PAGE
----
Teaches shouldn't feel that everything must be read in its entirety. Some sections of text can be used in class to apply the skills and strategies taught through mini-lessons. The remainder of the text can be assigned as homework, or sometimes it may not be necessary to complete it. Sometimes the text may be interesting enough that students will want to finish it even though it has not been assigned.

When a lengthy piece is selected, the teacher should read it thoroughly, looking for "stopping points" or natural breaks in the selection. Those will be the segments from which daily lessons are drawn-vocabulary words chosen, mini-lesson applied, purpose set, and reading practiced. The daily lessons can change according to what skills or strategies the text lends itself to, to the vocabulary in the next section, and to how students are progressing with applying the skill that day.

Considering these points should help teachers manage text more effectively and efficiently in the 4-Blocks classroom. When text takes 4 days, 5 days or beyond, it's okay. What teachers can do is continue to rotate between grade-level and easier text to support the needs of a wider range of readers. If the selection takes a week, then we'll drop to an easier selection for a couple of days before returning to grade-level. If something as lengthy as a novel is taking a class far beyond a week or two or three, students might take a "break" by interjecting a day of poetry or a grade-level magazine or newsletter format that is high interest, low readability.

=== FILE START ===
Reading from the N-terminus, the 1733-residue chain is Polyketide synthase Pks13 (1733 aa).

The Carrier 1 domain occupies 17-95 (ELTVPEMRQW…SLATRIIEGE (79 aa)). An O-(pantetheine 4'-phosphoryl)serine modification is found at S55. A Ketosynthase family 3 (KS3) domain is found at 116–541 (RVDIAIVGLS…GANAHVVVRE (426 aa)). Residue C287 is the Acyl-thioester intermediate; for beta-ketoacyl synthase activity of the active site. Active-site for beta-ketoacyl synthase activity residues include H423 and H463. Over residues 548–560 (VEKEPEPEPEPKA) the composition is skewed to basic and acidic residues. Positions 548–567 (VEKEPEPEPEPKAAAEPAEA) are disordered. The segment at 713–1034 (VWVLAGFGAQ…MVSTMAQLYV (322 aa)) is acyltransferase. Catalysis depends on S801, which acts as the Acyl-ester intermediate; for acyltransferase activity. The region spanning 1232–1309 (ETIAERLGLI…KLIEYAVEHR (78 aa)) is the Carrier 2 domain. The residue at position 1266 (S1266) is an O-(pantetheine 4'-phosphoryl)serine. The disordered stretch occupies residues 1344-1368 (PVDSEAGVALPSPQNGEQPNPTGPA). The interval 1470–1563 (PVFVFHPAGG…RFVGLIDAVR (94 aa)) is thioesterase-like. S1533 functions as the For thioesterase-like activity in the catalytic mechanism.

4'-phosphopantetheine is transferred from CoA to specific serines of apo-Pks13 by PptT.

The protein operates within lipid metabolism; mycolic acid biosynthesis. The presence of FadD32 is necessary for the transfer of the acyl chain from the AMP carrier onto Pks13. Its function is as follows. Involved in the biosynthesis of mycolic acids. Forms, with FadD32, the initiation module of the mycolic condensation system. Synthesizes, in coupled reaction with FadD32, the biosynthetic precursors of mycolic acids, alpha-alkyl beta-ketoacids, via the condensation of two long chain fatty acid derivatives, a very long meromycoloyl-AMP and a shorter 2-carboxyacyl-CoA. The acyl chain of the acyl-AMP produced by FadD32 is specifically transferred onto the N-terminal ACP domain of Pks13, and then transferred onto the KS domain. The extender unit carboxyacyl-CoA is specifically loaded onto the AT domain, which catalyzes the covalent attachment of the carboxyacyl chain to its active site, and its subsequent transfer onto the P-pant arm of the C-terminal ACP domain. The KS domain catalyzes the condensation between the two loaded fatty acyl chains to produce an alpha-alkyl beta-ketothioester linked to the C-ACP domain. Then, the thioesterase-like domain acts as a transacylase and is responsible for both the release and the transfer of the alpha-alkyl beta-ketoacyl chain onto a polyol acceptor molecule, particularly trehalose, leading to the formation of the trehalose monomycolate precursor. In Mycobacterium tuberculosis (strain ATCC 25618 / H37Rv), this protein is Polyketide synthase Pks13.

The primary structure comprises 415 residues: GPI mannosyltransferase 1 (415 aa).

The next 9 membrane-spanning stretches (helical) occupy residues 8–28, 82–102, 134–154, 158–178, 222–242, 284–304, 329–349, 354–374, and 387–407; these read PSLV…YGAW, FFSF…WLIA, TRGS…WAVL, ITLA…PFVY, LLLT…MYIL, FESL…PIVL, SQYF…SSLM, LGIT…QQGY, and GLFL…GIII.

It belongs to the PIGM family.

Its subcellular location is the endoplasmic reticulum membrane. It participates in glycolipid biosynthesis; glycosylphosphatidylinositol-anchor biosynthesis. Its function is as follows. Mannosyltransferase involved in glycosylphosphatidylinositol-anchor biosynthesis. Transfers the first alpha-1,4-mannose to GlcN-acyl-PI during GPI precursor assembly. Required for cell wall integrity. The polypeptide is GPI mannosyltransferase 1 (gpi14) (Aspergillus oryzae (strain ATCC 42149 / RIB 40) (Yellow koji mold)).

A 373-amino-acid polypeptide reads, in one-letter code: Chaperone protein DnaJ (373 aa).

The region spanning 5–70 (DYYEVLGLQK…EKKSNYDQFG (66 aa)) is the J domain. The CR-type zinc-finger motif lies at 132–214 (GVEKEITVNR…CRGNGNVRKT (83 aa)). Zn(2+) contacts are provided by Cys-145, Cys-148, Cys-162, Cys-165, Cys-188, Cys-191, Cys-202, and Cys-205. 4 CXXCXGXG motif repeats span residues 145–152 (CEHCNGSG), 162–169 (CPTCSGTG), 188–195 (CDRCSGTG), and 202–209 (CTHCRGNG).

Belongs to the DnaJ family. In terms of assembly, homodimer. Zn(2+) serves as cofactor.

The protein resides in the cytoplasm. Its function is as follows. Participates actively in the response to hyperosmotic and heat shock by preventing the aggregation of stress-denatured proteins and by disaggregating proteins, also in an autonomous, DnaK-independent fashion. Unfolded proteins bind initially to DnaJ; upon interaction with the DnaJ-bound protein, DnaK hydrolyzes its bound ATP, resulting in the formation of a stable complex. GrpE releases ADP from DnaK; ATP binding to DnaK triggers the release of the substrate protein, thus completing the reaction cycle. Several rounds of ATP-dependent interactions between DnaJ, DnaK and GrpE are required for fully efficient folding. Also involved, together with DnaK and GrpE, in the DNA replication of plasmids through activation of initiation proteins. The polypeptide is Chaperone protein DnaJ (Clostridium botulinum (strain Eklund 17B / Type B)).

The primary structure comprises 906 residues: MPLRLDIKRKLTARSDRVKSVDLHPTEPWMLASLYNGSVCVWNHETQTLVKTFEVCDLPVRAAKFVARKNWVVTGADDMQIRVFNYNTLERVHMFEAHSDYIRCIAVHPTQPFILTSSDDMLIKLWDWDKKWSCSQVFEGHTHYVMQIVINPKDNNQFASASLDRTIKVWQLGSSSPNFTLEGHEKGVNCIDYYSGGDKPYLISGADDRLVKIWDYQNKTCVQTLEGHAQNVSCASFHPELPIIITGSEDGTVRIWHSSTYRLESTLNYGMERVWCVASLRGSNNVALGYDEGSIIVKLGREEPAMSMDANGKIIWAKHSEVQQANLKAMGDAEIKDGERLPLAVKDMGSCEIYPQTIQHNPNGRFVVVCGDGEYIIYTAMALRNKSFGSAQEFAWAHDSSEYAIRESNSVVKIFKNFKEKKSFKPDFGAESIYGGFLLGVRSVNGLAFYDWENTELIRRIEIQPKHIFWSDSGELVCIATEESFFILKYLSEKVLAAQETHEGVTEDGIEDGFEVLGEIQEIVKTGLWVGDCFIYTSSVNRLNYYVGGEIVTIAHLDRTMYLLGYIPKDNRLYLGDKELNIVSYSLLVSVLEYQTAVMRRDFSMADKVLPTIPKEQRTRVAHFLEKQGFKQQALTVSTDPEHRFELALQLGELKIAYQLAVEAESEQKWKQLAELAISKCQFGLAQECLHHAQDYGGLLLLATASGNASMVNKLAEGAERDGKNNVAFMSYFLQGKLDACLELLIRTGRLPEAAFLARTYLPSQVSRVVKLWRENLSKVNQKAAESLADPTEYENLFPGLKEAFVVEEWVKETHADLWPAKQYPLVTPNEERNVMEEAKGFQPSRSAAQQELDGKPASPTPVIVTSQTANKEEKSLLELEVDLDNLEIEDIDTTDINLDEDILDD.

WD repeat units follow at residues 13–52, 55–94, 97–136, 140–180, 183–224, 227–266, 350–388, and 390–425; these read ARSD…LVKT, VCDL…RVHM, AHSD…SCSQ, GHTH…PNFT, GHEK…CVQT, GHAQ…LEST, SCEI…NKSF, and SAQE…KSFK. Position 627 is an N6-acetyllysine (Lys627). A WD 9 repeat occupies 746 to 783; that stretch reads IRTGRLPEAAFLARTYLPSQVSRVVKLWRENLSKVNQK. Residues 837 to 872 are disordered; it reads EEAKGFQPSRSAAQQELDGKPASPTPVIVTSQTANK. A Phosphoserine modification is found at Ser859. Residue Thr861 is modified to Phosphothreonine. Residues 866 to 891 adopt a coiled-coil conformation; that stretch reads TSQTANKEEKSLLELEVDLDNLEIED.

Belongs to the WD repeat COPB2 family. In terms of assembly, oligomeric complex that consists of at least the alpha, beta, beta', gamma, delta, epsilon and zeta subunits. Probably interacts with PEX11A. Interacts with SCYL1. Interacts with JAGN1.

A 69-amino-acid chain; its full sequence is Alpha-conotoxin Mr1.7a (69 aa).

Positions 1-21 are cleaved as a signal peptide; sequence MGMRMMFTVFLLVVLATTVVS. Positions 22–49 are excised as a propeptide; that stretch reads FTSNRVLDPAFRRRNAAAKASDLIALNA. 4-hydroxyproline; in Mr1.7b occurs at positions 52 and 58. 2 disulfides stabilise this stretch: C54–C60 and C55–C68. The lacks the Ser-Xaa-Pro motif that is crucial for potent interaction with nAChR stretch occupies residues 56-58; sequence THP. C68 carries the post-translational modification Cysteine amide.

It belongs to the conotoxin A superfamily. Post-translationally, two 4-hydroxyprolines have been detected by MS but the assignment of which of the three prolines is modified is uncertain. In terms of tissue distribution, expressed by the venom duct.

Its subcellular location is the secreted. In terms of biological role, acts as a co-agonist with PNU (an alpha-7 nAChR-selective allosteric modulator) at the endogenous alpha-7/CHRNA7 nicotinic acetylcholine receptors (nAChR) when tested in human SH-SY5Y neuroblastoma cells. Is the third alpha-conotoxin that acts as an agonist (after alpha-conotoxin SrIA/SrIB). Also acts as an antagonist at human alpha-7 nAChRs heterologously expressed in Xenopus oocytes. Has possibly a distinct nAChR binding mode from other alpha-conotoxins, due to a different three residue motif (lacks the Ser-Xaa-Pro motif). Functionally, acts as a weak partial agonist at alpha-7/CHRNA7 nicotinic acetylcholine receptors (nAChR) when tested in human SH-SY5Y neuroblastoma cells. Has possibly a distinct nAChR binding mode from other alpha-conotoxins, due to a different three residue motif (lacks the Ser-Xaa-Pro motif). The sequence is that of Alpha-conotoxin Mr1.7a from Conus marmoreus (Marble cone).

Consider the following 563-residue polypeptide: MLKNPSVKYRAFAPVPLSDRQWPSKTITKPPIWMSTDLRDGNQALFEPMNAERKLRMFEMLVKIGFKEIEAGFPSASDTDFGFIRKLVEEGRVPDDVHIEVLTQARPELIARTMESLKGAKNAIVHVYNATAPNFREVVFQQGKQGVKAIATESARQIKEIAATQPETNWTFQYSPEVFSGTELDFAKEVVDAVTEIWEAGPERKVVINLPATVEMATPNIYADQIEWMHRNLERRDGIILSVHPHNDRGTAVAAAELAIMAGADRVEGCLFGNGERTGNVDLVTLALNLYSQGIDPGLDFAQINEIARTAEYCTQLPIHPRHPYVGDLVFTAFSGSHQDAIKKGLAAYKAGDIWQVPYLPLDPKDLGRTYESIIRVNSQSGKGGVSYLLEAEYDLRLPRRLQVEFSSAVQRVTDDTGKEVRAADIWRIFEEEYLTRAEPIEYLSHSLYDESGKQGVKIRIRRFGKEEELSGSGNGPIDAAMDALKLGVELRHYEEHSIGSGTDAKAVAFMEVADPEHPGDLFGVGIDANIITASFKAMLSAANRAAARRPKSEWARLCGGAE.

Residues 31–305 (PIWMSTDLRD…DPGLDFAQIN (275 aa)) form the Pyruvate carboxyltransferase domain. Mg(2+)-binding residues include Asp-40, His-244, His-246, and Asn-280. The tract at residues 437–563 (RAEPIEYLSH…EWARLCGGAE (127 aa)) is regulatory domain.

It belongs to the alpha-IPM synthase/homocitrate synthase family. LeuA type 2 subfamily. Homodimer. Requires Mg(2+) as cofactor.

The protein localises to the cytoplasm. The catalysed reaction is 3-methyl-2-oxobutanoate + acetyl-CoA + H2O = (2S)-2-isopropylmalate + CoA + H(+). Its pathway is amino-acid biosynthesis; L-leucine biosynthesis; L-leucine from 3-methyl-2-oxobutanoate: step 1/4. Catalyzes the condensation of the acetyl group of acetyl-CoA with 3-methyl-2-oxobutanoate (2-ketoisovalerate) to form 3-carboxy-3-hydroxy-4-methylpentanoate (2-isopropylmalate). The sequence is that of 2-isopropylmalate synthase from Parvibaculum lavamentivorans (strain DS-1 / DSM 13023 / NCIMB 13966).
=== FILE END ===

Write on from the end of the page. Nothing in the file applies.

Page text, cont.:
A Guided Reading selection should be seen as a means to an end-not the end in itself. The greatest goal of this block is to teach students a skill or strategy that they can apply immediately and that they can transfer into their real reading. We're teaching them HOW to read. Training Opportunities:

Below are seminars (some 1 day and some 2 day ones) that I have coming up in the future. Please know that I have a small group of really excellent folks who work along with me, too. We do site-based work in schools and districts at your request. For their services, you can simply call 843-549-2684 and speak with Cathy Bell or visit her website at We offer various types of staff development: classroom demonstrations, on-site presentations, classroom observations and feedback, and exploring 4-Blocks in more depth, among other offerings.